Small Tricopter for acro training : Update Mk2

by bluefishnz | December 22, 2013 | (0) Posted in Just Fun

I am now getting to the point with my skill level that I would like to try and start doing flips. However I sure as hell dont want to use any of my main quads to start learning as I know I will be crashing alot.

So I wanted an easy to make / repair and cheap frame learn on.

I decided on a T frame tricopter. The reason been I like tricopters, a T copter only has two frame parts and I had the material to make the frame.

Main materials:

  • 12mm square pine rod
  • 14mm OD Ushaped alloy
  • Parts for a David W yaw system
  • ESCs 30amp Rctimer
  • Motors SK3 1275kv
  • Servo : HK 939MG

The main backbone of the TCopter is 2 lenghts of 12mm square pine glued using gorilla glue. This makes for a very strong and light weight main frame. I then cut a 100mm length of 14mmOD U-shaped alloy tube which was bolted at 90 degrees to the main back bone. I also used glue on this joint. The allows me to bolt in the front frame arm, and easily replace if / when it gets broken.

I offset the mount to be about 15mm from the end of the backbone so that when i crash there is some buffer and the strong back bone would take most of the crash force not the T joint.

The front frame arm is bolted inplace with 2 3mm bolts that go through the alloy tube and the wooden frame. I want to change this in the next version and eliminate the requirement of the bolts.  I also made the front arm longer than required so that on ground impacts it will provide some protection for the motors.

Next I mounted the motors. the motors are about 400mm center to center. They are held inplace with doublesided tape and zipties.

 With the motors mounted I was then able to find the CG. I then mounted one of my trusty platic containers to hold the KK2 and the receiver. I like having them inside a protective container.


The container was ziptied to the backbone with some foam in the middle. In this version I drilled through the frame. In version two I will go around the ouside of the frame like you do with the motor mount zipties.


Next up was the making the yaw system. I wont repeat here as its a David W design and I got the parts from hobbyking. The only thing I did different was to drill two hole in the top plate that allowed me to screw the motor directly on.


For this frame I am using a cheap HK 939MG servo. I am testing it to see how long it works for. So far after 10flights it seems to be still 100%

I cut the bottom tab off so it could be mounted flat in the vertical position. To make everything line up I had to glue a popsical stick underneath the servo to match the yaw system.


Here it is all mounted and ready to go. As you can see I also left quite a bit of frame hanging out the rear. This was done for two reason.

  1. Just encase I found the 400mm motor to motor size two small I could easily adjust to make it bigger (450-500mm)
  2. In the event of a tail in crash the yaw sytem and motor are protected.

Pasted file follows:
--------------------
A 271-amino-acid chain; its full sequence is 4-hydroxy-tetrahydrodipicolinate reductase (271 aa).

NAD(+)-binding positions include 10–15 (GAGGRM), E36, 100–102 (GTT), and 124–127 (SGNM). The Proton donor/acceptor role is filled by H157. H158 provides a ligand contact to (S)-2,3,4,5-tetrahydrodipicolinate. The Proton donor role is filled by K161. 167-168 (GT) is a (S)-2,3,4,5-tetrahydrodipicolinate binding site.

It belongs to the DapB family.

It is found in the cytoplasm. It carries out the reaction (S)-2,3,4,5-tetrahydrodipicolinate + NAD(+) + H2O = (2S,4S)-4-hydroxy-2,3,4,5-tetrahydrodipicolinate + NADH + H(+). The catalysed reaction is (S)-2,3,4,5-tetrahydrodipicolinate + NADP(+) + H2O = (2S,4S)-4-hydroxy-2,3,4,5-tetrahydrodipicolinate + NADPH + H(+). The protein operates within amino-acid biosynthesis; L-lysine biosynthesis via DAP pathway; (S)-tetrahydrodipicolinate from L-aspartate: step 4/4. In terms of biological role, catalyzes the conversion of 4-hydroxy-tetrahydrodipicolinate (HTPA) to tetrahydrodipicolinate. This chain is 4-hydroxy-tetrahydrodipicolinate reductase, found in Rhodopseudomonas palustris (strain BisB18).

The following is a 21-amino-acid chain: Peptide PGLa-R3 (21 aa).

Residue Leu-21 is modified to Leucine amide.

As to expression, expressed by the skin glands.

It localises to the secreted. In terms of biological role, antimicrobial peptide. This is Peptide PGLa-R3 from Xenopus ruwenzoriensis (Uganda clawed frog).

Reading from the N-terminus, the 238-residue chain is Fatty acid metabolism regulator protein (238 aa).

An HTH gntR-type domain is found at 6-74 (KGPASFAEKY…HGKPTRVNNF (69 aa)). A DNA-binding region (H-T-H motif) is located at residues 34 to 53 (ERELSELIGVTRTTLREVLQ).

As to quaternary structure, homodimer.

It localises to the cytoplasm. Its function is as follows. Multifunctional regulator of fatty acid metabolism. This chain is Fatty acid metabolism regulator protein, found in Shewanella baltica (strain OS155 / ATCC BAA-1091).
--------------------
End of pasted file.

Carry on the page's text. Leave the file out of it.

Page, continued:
Here is the little sucker all finished. A few other things I did to help with easy repair

  1. Front ESC are mounted to the main frame, not the from arm, makes replacing the front arm easier if it get broken.
  2. Extra length on frame and arm to protect the motors in crashes
  3. Wood easily found in hardware stroes in my location. 




I have taken it out for a few flights now and like how it flies. I have not jumped into acro yet as still testing and getting basic tuning done.

Next steps will be to find a big open field, up the Expo and stick scaling and give flips ago.... wish me luck. I will update on progress, crash damage and what needs to be changed for version 2.

Update 1:

Ok so I was out flying and expolring new DR/Expo/Stick scaling combos and I had a couple of crashes, then on one crash this happened..

The complete bell housing came off. Somehow during one of my crashes the shaft had snapped at the c-clip groove. I put the bell housing back and it snapped back in and was held by the magnetic forces and it flew fine. The other damage was to mount of the front arm to the backbone. The bolts and glue were not strong enough to stop the crashes causing movement in the joint. I will address in version 2. 


 UPDATE ... on to MK2

After a big nose in lawn dart.... on tarmac I was face with a rebuild so decided to make the front arms folding to help prevent crash damage.

I used the fibre glass sheet I had made and recycled some plates that I was no longer using. I had ond that would work for the top plate. So started with that.

First tet fit and testing the arm positions.


I then cut a bottom plate, I used a box cutter and hacksaw.


After the first fit with the top plate. I decided to make it much smaller as it didnt need to be so big.


New small sized plates for the foldable front arms and secured on the double width body.


The finished frame, new main body, folding arms using fibre glass plates.


The first flight, it flew great... then I decided to try some acro ... I can confirm that it crashed well and the folding arms did the trick, just broken zipties.

very happy with my little t-copter MK2. It flew great. however I had a nasty crash and I think I have broken the servo as its not behaving. So waiting for a new servo to arrive to get this bird back crashing.




Widkin on January 20, 2014
Nice log. One thing, though: you really should not fly with the motor bell just held on by the magnets. It could rip out while spinning up quickly and then veer off and hit someone in the eye or something. Please be careful.
Log In to reply
bluefishnz on January 22, 2014
Indeed you are very correct, but the matter is resolved as the next "flight" resulted in another big crash, and that motor is now deceased.
Log In to reply

You need to log-in to comment on articles.

Small Tricopter for acro training : Update Mk2